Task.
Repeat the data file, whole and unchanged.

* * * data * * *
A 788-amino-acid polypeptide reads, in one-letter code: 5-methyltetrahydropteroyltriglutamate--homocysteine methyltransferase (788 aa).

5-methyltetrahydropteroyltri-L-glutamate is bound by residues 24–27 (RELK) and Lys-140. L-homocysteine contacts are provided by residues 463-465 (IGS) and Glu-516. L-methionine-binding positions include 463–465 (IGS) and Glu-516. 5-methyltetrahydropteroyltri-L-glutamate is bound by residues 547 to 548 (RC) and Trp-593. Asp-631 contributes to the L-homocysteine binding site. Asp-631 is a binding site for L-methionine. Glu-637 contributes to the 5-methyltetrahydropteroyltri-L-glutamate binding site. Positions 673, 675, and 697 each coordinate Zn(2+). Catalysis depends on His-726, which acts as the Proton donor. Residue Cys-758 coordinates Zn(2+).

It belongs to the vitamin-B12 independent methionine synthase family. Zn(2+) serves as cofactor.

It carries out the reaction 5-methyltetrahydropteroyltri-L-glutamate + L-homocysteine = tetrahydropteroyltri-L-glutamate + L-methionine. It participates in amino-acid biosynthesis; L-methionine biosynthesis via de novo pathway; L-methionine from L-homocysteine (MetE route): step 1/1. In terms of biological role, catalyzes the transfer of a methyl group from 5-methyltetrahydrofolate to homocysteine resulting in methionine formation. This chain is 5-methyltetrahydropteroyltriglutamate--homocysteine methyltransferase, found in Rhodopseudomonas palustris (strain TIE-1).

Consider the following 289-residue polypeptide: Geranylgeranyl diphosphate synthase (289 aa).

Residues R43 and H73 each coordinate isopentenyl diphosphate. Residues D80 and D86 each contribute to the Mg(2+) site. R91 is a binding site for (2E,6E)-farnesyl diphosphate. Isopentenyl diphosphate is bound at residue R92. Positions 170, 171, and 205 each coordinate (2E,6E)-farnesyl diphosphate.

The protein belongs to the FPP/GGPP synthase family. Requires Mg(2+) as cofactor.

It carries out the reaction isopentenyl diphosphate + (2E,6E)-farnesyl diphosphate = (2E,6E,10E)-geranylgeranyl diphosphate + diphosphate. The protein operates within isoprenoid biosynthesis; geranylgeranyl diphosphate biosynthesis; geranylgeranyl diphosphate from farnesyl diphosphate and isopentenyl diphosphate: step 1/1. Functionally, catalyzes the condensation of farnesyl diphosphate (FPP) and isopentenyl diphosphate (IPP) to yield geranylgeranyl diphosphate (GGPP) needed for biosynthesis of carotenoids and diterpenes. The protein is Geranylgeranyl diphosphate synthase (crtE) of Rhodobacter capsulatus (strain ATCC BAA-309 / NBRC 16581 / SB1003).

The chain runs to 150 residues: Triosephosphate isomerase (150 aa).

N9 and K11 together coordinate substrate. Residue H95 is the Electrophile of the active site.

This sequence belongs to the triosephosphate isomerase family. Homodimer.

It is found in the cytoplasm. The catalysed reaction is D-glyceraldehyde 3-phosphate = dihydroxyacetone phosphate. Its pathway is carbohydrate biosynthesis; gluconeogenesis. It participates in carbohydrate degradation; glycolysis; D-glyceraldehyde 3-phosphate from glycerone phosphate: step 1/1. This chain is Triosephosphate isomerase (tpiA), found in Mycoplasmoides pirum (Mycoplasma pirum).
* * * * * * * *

A 788-amino-acid polypeptide reads, in one-letter code: 5-methyltetrahydropteroyltriglutamate--homocysteine methyltransferase (788 aa).

5-methyltetrahydropteroyltri-L-glutamate is bound by residues 24–27 (RELK) and Lys-140. L-homocysteine contacts are provided by residues 463-465 (IGS) and Glu-516. L-methionine-binding positions include 463–465 (IGS) and Glu-516. 5-methyltetrahydropteroyltri-L-glutamate is bound by residues 547 to 548 (RC) and Trp-593. Asp-631 contributes to the L-homocysteine binding site. Asp-631 is a binding site for L-methionine. Glu-637 contributes to the 5-methyltetrahydropteroyltri-L-glutamate binding site. Positions 673, 675, and 697 each coordinate Zn(2+). Catalysis depends on His-726, which acts as the Proton donor. Residue Cys-758 coordinates Zn(2+).

It belongs to the vitamin-B12 independent methionine synthase family. Zn(2+) serves as cofactor.

It carries out the reaction 5-methyltetrahydropteroyltri-L-glutamate + L-homocysteine = tetrahydropteroyltri-L-glutamate + L-methionine. It participates in amino-acid biosynthesis; L-methionine biosynthesis via de novo pathway; L-methionine from L-homocysteine (MetE route): step 1/1. In terms of biological role, catalyzes the transfer of a methyl group from 5-methyltetrahydrofolate to homocysteine resulting in methionine formation. This chain is 5-methyltetrahydropteroyltriglutamate--homocysteine methyltransferase, found in Rhodopseudomonas palustris (strain TIE-1).

Consider the following 289-residue polypeptide: Geranylgeranyl diphosphate synthase (289 aa).

Residues R43 and H73 each coordinate isopentenyl diphosphate. Residues D80 and D86 each contribute to the Mg(2+) site. R91 is a binding site for (2E,6E)-farnesyl diphosphate. Isopentenyl diphosphate is bound at residue R92. Positions 170, 171, and 205 each coordinate (2E,6E)-farnesyl diphosphate.

The protein belongs to the FPP/GGPP synthase family. Requires Mg(2+) as cofactor.

It carries out the reaction isopentenyl diphosphate + (2E,6E)-farnesyl diphosphate = (2E,6E,10E)-geranylgeranyl diphosphate + diphosphate. The protein operates within isoprenoid biosynthesis; geranylgeranyl diphosphate biosynthesis; geranylgeranyl diphosphate from farnesyl diphosphate and isopentenyl diphosphate: step 1/1. Functionally, catalyzes the condensation of farnesyl diphosphate (FPP) and isopentenyl diphosphate (IPP) to yield geranylgeranyl diphosphate (GGPP) needed for biosynthesis of carotenoids and diterpenes. The protein is Geranylgeranyl diphosphate synthase (crtE) of Rhodobacter capsulatus (strain ATCC BAA-309 / NBRC 16581 / SB1003).

The chain runs to 150 residues: Triosephosphate isomerase (150 aa).

N9 and K11 together coordinate substrate. Residue H95 is the Electrophile of the active site.

This sequence belongs to the triosephosphate isomerase family. Homodimer.

It is found in the cytoplasm. The catalysed reaction is D-glyceraldehyde 3-phosphate = dihydroxyacetone phosphate. Its pathway is carbohydrate biosynthesis; gluconeogenesis. It participates in carbohydrate degradation; glycolysis; D-glyceraldehyde 3-phosphate from glycerone phosphate: step 1/1. This chain is Triosephosphate isomerase (tpiA), found in Mycoplasmoides pirum (Mycoplasma pirum).